posted on May 12th, 2017

Everyone’s favorite adventure on wheels

Do you ever tire of the quotidian monotony of everyday life? Does your soul pine for the wondrous infinity of the open road?

Few of us have the flexibility or nerve to ditch everything and hop in a van in search of indefinite adventure. The comforts and responsibilities of life prevent most people from adopting the nomadic lifestyle of the Bedouins. But with the aid of a trusty campervan like the Volkswagen Westfalia, one can temporarily escape to taste the freedom of #vanlife.

The Volkswagen camper is a symbol of old-fashioned independence and spontaneity. The iconic VW Bus of the seventies was replaced in 1980 by the Vanagon, a vehicle that has become extremely popular in recent years for offering the opportunity of a seemingly unfettered and carefree lifestyle. The Westfalia company in Germany converted both the Bus and the Vanagon into campers, which come with a pop-top loft sleeping area, as opposed to a fixed roof. The Westfalia is by far the most sought-after version of the Vanagon camper.

In a number of ways, the Vanagon is the last of a dead breed. The engine could have a 1.9L or 2.1L (no versions of which ever reached 100 hp in the US), was mounted in the very rear, and drove the rear wheels. The absence of a front engine bay means you sit right over the front wheels up against the windshield. This makes for near perfect 50-50 weight distribution, and with a surprisingly excellent turning radius, piloting the Westy is as joyful as much as it is a lifestyle choice. Well-maintained examples can reach highway speeds, but not much more.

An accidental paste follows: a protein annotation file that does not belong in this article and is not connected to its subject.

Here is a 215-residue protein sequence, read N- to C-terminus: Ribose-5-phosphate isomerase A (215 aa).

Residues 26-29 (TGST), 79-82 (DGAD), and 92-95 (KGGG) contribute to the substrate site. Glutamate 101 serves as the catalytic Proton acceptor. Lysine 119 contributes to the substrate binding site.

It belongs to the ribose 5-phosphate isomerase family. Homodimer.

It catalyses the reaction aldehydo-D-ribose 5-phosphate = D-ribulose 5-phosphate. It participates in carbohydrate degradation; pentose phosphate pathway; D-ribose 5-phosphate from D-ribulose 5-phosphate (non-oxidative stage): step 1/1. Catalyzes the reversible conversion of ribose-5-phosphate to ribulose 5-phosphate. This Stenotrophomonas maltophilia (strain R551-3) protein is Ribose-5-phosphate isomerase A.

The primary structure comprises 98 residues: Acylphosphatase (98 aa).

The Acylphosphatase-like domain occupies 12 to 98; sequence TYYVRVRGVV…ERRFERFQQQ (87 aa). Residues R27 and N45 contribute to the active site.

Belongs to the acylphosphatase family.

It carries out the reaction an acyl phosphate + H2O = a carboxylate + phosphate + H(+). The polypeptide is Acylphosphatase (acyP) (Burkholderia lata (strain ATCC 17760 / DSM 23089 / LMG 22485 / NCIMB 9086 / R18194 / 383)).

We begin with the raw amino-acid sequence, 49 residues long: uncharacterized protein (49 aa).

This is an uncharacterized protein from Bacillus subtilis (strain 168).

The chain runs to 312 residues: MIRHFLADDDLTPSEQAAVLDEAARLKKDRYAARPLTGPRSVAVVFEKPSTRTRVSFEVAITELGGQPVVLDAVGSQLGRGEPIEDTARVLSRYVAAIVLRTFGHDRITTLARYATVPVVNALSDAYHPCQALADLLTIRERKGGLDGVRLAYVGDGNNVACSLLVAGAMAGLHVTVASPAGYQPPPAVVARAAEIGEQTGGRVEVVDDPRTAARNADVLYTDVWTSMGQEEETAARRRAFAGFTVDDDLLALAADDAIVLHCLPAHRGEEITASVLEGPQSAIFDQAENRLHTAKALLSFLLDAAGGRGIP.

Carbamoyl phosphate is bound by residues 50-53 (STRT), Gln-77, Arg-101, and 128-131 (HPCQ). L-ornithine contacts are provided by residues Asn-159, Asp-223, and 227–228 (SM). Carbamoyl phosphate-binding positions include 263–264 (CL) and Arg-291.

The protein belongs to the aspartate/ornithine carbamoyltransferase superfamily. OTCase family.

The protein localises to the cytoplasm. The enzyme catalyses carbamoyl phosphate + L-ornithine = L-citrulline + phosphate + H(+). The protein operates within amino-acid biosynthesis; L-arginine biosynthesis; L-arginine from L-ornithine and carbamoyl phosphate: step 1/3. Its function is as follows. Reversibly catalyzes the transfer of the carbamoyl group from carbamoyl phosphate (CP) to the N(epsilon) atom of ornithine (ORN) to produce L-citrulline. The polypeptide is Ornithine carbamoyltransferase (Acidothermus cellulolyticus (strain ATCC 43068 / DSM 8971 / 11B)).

The interior layout stayed much the same throughout the 21-year production run. Two bucket seats in the front. A rear bench seat that reclines to form a bed. A left-side cabinet assembly that houses a sink, stovetop, and refrigerator. It has everything a traveler needs to make their home wherever they park it.

More so than perhaps any other vehicle, Westfalias take on personalities of their own. Odd quirks, a distinct character, and foibles are all part of the adventure. Over the years, any given Westy has likely picked up colorful additions, custom repairs, and probably a name. When renting someone’s adventuremobile, as did one outdoorsman from Outside Magazine, it is best to embrace your wanderlust and go where the journey takes you.

The romanticism of the American road trip has captivated many, and members of the exceedingly friendly Vanagon community waste no opportunity to chat with a fellow van dweller, even if your stay is short. Caution: you will make new friends.

Whether you’re off to the Pacific Northwest forests or the fabled North Shore of Oahu, make the most of your adventure by taking a Westfalia along.

“Goldie” – Mike’s 1986 Vanagon Westfalia (Seattle, WA)
“Jeannine” – Dany’s 1975 Bus Westfalia (Shefford, QC)
Lucas’s 1984 Vanagon Westfalia (Waialua, HI)
Josh’s 1987 Vanagon Westfalia (Hawaiian Gardens, CA)
“The Wolf” – Mike’s 1985 Vanagon Westfalia (Seattle, WA)
“Buttercup” – Justin’s 1977 Bus Westfalia (Breckenridge, CO)
David’s 1982 Vanagon Westfalia (Portland, OR)
Brent’s 1977 Bus Westfalia (Honolulu, HI)

Steven is an avid car guy and content maker at Turo. Between Golden State Warriors games he can be found getting lost somewhere in California.